After about 20 years in the Department of Computer Science (and 12 years before that in the Computer Centre) at the University of Auckland, I took early retirement from Jan 2005.
My University email and other addresses (but not telephone) should continue to be available, but will be handled less often ....
notice — I am NOT
available for supervising student projects or similar
This most definitely includes internships for foreign students, so don't even bother asking.
Enquiries about past research may be viewed sympathetically, but by now I am probably out of touch.
17 Dec 2015
I have been conducting occasional research since retirement. In chronological order the results are --
A general overview and cogitations on Burrows-Wheeler
See Burrows–Wheeler compression : Principles and reflections” Theoretical Computer Science Vol 387(2007) pp 200–219.
Abstract After a general description of the Burrows Wheeler Transform and a brief survey of recent work on processing its output, the paper examines the coding of the zero-runs from the MTF recoding stage, an aspect with little prior treatment. It is concluded that the original scheme proposed by Wheeler is extremely efficient and unlikely to be much improved.
The paper then proposes some new interpretations and uses of the Burrows Wheeler transform, with new insights and approaches to lossless compression, perhaps including techniques from error correction.
Compression without Escapes”,
– Practice and Experience,
25 APR 2011, DOI: 10.1002/spe.1070 ; printed Vol
42, no 2, pp 255–260, February 2012)
Abstract A significant cost in PPM data compression (and often the major cost) is the provision and efficient coding of escapes while building contexts.
This paper presents some recent work on eliminating escapes in PPM compression, using bit-wise compression with binary contexts. It shows that PPM without escapes can achieve averages of 2.5 bits per character on the Calgary Corpus and 2.2 bpc on the Canterbury Corpus, both values comparing well with accepted good compressors.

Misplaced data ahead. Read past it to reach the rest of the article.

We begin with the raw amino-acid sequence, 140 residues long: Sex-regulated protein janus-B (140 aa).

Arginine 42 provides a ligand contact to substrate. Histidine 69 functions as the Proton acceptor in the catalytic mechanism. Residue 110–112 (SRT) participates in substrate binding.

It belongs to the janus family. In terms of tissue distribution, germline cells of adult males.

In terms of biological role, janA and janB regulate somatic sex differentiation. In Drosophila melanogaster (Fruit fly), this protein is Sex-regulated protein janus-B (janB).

to Computer Data Representation”
Publications 2014. It provides an introduction, from first
principles, to the internal (bit-wise) representation of integers,
real numbers, characters and text, checksums and universal coding of
integers. It has about 270 pages and is available as both an
eBook(eISBN 978-1-60805-882-2, 2014) and printed copy
(“Print-On-Demand” ISBN 978-1-60805-883-9).
While not a book for beginners, it is intended for reference by advanced students and professionals.
You may download a 1-page flier, or the primary link includes ordering information, the ability to download individual chapters and a free “sample” which is the first 3-4 pages of each chapter or other section. The first 3 sections (which are all free) give a good overview of the book.
Note on Variable-Length Codes with Constant Hamming Weights”
Journal of Universal Computer Science, vol. 21, no. 9 (2015), 1136-1142 is available at http://www.jucs.org/jucs_21_9/a_note_on_variable.
Abstract A recent paper described a variable-length integer code based on the Goldbach conjecture where every codeword had exactly 2 1-bits but with an extremely irregular structure. A later, unpublished, work produced a much more regular code, again with a Hamming weight of 2. This paper extends that later work to weight-3 and weight-4 codes, which are shown to be competitive with more-usual codes over a useful range of values.
Most of my papers and reports are available from here